Spotless Driver: 1963 Volkswagen Beetle

Some cars perform well in the classic market, while others are sleepers. The Volkswagen Beetle was once a car that buyers could purchase for a pittance, making them popular daily transport for those with limited funds. Today, those same cars can command impressive prices, and values continue to climb steadily. This 1963 Beetle presents beautifully, and its rebuilt engine should allow it to “dak dak” down our roads for many years. It needs a new home, so the seller has listed it for sale here on Craigslist. This classic is located in Longmont, Colorado, and could be yours for $18,500. I must say a big thank you to Barn Finder Mark_K for spotting this beauty for us.

The Volkswagen Beetle stands as the most recognizable vehicle ever built. Other manufacturers copied its distinctive shape, but those companies never met the level of sales success or the legendary status achieved by Volkswagen. It is easy to dismiss these cars, but they were the product of some clever design and engineering. The body shape was an exercise in aerodynamic efficiency, intending to allow the Beetle to travel at a decent speed on the open road while utilizing a low-powered and fuel-efficient engine. The rear-engine configuration allowed a low frontal area that cuts through the air effortlessly. Our feature car presents beautifully in its original Code L41 Black. The paint shines richly following a cosmetic refresh, coating panels that appear flawless. There is no evidence of rust, and the seller doesn’t mention problems in their listing. The exterior trim provides a striking and sparkling contrast to the Black paint, while the glass looks spotless. These may be humble little classics, but this beauty’s color and trim combination should turn heads wherever it goes.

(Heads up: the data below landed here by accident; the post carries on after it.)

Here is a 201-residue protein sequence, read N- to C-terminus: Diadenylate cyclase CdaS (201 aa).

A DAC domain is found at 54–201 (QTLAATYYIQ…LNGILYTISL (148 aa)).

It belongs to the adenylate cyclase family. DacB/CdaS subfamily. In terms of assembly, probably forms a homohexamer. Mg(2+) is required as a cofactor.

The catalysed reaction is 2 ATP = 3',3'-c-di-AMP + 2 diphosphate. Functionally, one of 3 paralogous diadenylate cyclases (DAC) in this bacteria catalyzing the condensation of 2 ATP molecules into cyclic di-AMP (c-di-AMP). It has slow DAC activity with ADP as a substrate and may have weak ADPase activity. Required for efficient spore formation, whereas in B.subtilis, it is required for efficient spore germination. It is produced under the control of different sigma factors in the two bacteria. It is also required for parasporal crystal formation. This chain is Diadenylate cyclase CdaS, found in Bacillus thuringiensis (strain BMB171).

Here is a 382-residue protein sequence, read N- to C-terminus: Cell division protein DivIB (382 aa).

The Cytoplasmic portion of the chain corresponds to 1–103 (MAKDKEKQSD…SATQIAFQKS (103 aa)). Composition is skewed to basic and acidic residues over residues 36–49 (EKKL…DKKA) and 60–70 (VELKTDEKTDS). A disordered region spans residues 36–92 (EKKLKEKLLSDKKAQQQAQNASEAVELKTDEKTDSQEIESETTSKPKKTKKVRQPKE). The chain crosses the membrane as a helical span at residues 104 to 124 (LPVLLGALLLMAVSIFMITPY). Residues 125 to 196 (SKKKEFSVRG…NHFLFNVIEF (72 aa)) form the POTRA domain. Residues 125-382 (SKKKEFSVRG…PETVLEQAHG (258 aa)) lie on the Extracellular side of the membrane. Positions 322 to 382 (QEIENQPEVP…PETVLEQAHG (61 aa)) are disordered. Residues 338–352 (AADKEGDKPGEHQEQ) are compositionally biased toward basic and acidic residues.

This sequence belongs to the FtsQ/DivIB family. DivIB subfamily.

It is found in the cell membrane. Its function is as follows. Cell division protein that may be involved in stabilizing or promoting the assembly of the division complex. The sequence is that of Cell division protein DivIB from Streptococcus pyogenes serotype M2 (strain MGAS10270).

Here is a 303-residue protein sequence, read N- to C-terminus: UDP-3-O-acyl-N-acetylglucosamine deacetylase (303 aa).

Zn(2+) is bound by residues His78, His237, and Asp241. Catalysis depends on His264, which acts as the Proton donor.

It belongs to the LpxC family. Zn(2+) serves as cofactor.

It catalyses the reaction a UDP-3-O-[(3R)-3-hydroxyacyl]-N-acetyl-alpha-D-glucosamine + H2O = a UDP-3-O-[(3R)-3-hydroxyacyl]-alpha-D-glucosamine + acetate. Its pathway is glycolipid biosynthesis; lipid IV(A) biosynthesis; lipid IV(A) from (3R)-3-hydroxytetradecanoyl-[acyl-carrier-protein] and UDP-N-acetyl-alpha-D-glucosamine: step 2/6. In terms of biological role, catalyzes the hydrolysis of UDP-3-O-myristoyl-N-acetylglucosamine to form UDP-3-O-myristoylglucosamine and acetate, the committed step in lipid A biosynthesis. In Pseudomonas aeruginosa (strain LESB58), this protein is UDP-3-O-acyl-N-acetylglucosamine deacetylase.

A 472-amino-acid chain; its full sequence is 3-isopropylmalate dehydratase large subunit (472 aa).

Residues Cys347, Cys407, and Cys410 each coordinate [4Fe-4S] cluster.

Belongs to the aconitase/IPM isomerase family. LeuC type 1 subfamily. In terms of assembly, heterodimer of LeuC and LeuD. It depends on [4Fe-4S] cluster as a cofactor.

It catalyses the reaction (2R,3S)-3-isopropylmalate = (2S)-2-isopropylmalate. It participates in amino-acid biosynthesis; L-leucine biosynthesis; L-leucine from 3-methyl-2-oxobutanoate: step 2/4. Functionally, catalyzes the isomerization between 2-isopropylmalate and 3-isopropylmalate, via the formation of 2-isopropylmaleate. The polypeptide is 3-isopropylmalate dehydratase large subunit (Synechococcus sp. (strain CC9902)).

From the first car to the last, the Beetle’s mechanical development represented an evolutionary approach rather than revolutionary changes. The drivetrain configuration featured a rear-mounted, air-cooled four-cylinder engine sending its power to the rear wheels via a four-speed manual transaxle. The company increased engine capacity from 1,131cc to 1,192cc in 1954, but in the years between that change and when our feature car rolled out of the factory, the power output climbed from 36hp to a “dizzying” 40hp. Thanks to the use of aluminum and magnesium alloys throughout the motor, they are incredibly light, and apart from road cars, they have seen service in everything from boats to light aircraft. Our feature car retains its original 1,192cc powerplant, although a recent rebuild ensures it is in excellent health. The seller ditched the original transaxle in favor of a close-ratio unit, which should make this a responsive little beast. With the electrical system upgraded to twelve volts, there should be no more labored and unnervingly slow “rrr-rrr” when the owner hits the key. The car runs and drives well and is ready to be driven off into the sunset by the next owner.

This Beetle’s interior presents as nicely as the exterior in True Red leatherette. The seller recently performed a retrim, and the upholstery provides a striking and attractive contrast to the Black painted surfaces. There is no evidence of wear or other problems and no signs of immediate needs. The wheel wears a protective wrap, while an aftermarket radio/cassette player provides entertainment on the move. It doesn’t appear that the dash is cut, so slotting a factory radio into the spot should be possible with minimal effort.